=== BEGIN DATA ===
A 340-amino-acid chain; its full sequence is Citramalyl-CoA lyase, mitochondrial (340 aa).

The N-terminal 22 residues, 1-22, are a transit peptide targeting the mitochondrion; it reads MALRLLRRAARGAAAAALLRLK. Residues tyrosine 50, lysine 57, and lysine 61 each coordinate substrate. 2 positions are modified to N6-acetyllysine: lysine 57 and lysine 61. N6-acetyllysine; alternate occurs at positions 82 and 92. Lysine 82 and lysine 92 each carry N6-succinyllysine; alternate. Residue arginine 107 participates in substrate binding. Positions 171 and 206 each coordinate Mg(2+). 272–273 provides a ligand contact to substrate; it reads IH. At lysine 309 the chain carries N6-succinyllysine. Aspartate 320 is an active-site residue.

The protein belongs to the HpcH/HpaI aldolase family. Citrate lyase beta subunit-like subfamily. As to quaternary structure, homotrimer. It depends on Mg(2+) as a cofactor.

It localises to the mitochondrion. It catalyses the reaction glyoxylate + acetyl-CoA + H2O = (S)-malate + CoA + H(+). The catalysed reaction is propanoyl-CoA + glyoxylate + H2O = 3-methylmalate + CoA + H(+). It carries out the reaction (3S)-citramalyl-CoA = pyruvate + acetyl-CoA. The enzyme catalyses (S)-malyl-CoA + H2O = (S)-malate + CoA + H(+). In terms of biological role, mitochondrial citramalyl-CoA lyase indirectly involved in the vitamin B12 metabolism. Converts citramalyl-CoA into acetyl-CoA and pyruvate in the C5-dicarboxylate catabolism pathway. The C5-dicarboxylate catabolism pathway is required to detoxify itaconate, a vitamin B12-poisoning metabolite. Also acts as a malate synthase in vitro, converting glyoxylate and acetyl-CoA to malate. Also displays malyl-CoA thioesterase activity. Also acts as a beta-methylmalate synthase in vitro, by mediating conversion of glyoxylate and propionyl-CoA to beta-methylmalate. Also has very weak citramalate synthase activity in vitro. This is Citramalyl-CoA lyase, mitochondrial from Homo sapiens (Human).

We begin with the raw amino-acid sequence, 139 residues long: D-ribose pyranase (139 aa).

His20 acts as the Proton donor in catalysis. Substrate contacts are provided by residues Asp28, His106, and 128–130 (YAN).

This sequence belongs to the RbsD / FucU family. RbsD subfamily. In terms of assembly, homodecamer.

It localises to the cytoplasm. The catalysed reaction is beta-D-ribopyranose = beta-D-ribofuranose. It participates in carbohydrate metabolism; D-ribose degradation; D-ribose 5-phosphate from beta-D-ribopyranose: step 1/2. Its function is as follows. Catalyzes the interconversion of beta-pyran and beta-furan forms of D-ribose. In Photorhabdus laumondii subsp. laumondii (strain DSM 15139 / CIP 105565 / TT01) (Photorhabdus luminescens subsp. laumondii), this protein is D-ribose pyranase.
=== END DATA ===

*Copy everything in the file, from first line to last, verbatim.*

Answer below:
A 340-amino-acid chain; its full sequence is Citramalyl-CoA lyase, mitochondrial (340 aa).

The N-terminal 22 residues, 1-22, are a transit peptide targeting the mitochondrion; it reads MALRLLRRAARGAAAAALLRLK. Residues tyrosine 50, lysine 57, and lysine 61 each coordinate substrate. 2 positions are modified to N6-acetyllysine: lysine 57 and lysine 61. N6-acetyllysine; alternate occurs at positions 82 and 92. Lysine 82 and lysine 92 each carry N6-succinyllysine; alternate. Residue arginine 107 participates in substrate binding. Positions 171 and 206 each coordinate Mg(2+). 272–273 provides a ligand contact to substrate; it reads IH. At lysine 309 the chain carries N6-succinyllysine. Aspartate 320 is an active-site residue.

The protein belongs to the HpcH/HpaI aldolase family. Citrate lyase beta subunit-like subfamily. As to quaternary structure, homotrimer. It depends on Mg(2+) as a cofactor.

It localises to the mitochondrion. It catalyses the reaction glyoxylate + acetyl-CoA + H2O = (S)-malate + CoA + H(+). The catalysed reaction is propanoyl-CoA + glyoxylate + H2O = 3-methylmalate + CoA + H(+). It carries out the reaction (3S)-citramalyl-CoA = pyruvate + acetyl-CoA. The enzyme catalyses (S)-malyl-CoA + H2O = (S)-malate + CoA + H(+). In terms of biological role, mitochondrial citramalyl-CoA lyase indirectly involved in the vitamin B12 metabolism. Converts citramalyl-CoA into acetyl-CoA and pyruvate in the C5-dicarboxylate catabolism pathway. The C5-dicarboxylate catabolism pathway is required to detoxify itaconate, a vitamin B12-poisoning metabolite. Also acts as a malate synthase in vitro, converting glyoxylate and acetyl-CoA to malate. Also displays malyl-CoA thioesterase activity. Also acts as a beta-methylmalate synthase in vitro, by mediating conversion of glyoxylate and propionyl-CoA to beta-methylmalate. Also has very weak citramalate synthase activity in vitro. This is Citramalyl-CoA lyase, mitochondrial from Homo sapiens (Human).

We begin with the raw amino-acid sequence, 139 residues long: D-ribose pyranase (139 aa).

His20 acts as the Proton donor in catalysis. Substrate contacts are provided by residues Asp28, His106, and 128–130 (YAN).

This sequence belongs to the RbsD / FucU family. RbsD subfamily. In terms of assembly, homodecamer.

It localises to the cytoplasm. The catalysed reaction is beta-D-ribopyranose = beta-D-ribofuranose. It participates in carbohydrate metabolism; D-ribose degradation; D-ribose 5-phosphate from beta-D-ribopyranose: step 1/2. Its function is as follows. Catalyzes the interconversion of beta-pyran and beta-furan forms of D-ribose. In Photorhabdus laumondii subsp. laumondii (strain DSM 15139 / CIP 105565 / TT01) (Photorhabdus luminescens subsp. laumondii), this protein is D-ribose pyranase.